Creditor Judgment Enforcement – Advice from Our Philadelphia Bankruptcy Lawyers

Sometimes if you have an outstanding debt with a creditor, they will file suit against you for the delinquency. Once a judgment is filed against you, the creditor becomes a “judgment creditor,” and they can now use a variety of legal techniques to use against you to collect their money. Philadelphia bankruptcy lawyer William D. Schroeder, Jr. understands the ins and outs of creditor judgment actions and can help you defend the process to ensure that you keep your valuables and belongings safe from collection.


Depending on where you live, the property that creditors are allowed to take varies. Typically, they can take up to 25% of your net wages, bank and deposit accounts, as well as personal property such as entertainment systems and cars. In Pennsylvania a creditor cannot garnish your wages; however a creditor can freeze your bank account when your wages are deposited into it. Each state has certain property that is considered “exempt” and is off-limits to judgment creditors. Your debt settlement attorney can guide you through this process and ensure that you understand which property is at risk and which is safe.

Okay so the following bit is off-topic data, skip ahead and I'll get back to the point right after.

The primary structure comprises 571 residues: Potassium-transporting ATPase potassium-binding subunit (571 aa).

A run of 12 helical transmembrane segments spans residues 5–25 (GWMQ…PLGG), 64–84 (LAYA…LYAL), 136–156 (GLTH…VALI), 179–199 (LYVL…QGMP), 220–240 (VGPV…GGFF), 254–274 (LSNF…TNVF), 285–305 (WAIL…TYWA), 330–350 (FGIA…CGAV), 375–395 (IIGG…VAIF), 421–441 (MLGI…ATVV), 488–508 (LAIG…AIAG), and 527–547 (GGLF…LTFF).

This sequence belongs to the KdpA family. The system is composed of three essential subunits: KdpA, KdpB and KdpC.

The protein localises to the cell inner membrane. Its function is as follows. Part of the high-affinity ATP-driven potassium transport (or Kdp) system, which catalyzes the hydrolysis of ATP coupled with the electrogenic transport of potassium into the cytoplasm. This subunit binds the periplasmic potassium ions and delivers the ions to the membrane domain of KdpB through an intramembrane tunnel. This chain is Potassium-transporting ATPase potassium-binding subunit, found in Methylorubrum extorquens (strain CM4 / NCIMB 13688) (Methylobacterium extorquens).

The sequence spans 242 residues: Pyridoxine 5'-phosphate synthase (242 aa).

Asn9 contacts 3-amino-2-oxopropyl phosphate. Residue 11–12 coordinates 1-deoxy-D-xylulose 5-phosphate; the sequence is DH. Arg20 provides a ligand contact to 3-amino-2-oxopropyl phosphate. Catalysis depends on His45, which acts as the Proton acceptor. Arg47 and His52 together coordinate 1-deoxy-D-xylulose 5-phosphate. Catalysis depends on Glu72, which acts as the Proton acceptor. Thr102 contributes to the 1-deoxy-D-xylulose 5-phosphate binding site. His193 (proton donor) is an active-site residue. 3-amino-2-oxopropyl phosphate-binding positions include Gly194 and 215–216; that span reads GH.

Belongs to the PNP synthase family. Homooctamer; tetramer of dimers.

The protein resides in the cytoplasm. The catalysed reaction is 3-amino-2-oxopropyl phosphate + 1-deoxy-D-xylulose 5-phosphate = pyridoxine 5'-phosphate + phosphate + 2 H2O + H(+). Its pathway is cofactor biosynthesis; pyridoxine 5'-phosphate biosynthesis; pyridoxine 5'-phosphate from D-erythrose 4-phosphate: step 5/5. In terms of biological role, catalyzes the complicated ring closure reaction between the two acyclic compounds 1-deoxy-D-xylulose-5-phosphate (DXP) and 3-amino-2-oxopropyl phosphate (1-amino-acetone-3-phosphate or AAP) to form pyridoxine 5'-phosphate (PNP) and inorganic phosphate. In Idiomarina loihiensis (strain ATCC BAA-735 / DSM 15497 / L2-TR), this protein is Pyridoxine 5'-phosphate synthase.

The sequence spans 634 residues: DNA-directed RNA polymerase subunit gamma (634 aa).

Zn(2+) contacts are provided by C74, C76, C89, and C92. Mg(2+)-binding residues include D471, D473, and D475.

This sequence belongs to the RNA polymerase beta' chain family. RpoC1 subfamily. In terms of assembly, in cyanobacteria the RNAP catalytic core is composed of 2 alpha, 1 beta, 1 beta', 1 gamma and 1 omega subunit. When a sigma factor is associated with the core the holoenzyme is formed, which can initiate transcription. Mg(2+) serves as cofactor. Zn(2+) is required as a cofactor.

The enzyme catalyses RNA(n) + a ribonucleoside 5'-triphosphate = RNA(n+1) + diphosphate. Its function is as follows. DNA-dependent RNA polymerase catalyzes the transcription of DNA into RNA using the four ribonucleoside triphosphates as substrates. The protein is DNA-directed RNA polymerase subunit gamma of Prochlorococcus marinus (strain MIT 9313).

There are various methods that judgment creditors use to make collections. Some of the most common are:

Wage Attachments

Wage attachments are usually the first method that judgment creditors will use because they can get the money directly from your employer, however wage garnishment in Pennsylvania is prohibited.

Property Liens

Another common collection method used by judgment creditors is a property lien. These liens are placed against real estate that you own. In Pennsylvania, the creditor has to record the judgment with the prothonotary of the court of common pleas in the county where the debtor owns property (now or in the future). The lien is valid for five years; it is renewable. These property liens will be paid from the property when it is sold by the debtor.

Property Levies

Property levies allow creditors to make claims upon your personal property, which can be any kind of personal belonging including your flat screen TV, antiques and even your baseball card, stamps or coin collection. After taking your property, the creditor will have it sold through the sheriff or constable involved in the process.

If your are currently in the process of having a judgment creditor go after your property, bank account or belongings in Philadelphia, you will want to find a good bankruptcy lawyer. A lawyer can help you understand all of the rules and options available to you. In certain situations, bankruptcy may be the best course of action after a creditor judgment has been filed; in other circumstances debt settlement may be appropriate. William D. Schroeder, Jr. has been helping people in Philadelphia for 30 years and will help you get through the process and protect your belongings. For more information or to schedule a 30 minute, $50 consultation, call (215) 822-2728 today.